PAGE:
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Central origin of respiratory arrest in beta-blocker intoxication in rats.

Authors
  • Langemeijer, J J
  • de Wildt, D J
  • de Groot, G
  • Sangster, B
Type
Published Article
Journal
Toxicology and applied pharmacology
Publication Date
Jul 01, 1987
Volume
89
Issue
3
Pages
399–407
Identifiers
PMID: 3603568
Source
Medline
License
Unknown

Abstract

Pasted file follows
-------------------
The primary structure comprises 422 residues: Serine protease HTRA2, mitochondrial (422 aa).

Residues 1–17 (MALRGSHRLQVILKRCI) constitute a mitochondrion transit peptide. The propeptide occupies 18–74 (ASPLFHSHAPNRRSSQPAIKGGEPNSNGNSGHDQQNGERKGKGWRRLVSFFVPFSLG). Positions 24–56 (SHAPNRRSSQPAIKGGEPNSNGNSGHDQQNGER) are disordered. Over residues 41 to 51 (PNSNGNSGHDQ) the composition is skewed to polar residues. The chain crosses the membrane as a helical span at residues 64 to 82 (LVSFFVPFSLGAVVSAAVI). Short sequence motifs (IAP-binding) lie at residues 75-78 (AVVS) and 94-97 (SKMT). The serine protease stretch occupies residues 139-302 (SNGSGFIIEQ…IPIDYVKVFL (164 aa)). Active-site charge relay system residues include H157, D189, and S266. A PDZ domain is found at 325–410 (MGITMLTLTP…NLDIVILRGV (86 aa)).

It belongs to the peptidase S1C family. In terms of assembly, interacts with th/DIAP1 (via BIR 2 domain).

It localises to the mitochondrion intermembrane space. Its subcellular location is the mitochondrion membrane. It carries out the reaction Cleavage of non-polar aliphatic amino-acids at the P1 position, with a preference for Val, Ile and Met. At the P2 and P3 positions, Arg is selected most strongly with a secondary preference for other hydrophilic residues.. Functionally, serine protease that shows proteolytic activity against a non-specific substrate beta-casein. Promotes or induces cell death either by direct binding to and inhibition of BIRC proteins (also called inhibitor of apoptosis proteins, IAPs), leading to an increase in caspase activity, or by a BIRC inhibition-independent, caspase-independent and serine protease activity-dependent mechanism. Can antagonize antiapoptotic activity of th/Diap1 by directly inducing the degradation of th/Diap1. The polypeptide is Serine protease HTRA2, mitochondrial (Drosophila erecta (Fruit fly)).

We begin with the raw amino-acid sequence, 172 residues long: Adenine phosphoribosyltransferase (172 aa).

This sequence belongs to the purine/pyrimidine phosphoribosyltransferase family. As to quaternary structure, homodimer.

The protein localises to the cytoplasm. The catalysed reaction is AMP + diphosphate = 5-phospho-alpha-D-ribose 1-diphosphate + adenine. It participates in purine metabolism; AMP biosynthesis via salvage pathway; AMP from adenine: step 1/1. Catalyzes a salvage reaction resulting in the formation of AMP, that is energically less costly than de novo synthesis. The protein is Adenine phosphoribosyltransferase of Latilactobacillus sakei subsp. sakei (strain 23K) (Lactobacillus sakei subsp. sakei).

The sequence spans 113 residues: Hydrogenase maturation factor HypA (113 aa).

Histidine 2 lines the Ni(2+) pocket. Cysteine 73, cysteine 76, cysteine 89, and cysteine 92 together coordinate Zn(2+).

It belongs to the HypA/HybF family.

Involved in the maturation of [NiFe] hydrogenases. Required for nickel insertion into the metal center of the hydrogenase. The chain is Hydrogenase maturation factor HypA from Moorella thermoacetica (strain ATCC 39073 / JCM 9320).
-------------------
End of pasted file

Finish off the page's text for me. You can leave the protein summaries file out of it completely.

Propranolol HCl (7.5 mg X kg-1), timolol maleate (7.0 mg X kg-1), and sotalol HCl (10 mg X kg-1) were administered intracerebroventricularly (icv) to spontaneously breathing (SB) rats. The respiratory rate declined until the rats all died from respiratory arrest. Artificial ventilation resulted in survival of the rats for a 3-hr observation period. Intravenous (iv) administration of the same doses of the three beta blockers to SB rats did not result in either respiratory depression or death. Except for a decrease in heart rate (HR) the hemodynamic and respiratory parameters remained almost constant during the 3-hr observation period after iv administration to SB rats. After icv administration to SB as well as to ventilated rats no significant differences could be observed in the initial decrease in HR in comparison with iv administration. In SB rats at the end of the experiments a further decrease in HR was observed which might be ascribed to hypoxia since it did not occur in ventilated rats. After icv administration of each drug to the ventilated rats, mean arterial blood pressure showed a significantly greater decrease at the end of the 3-hr observation period than after iv administration. Plasma concentrations of the three drugs were determined just before death after icv administration in SB rats. In the other two groups they were measured at mean survival time and at the end of the experimental period. The plasma concentrations showed that the route of administration rather than the concentration of the beta blocker in plasma determines the occurrence of respiratory arrest. It was concluded that an overdose of propranolol, timolol, or sotalol can cause a centrally mediated respiratory arrest. Furthermore, a central mechanism appears to be implicated in the decrease in blood pressure.

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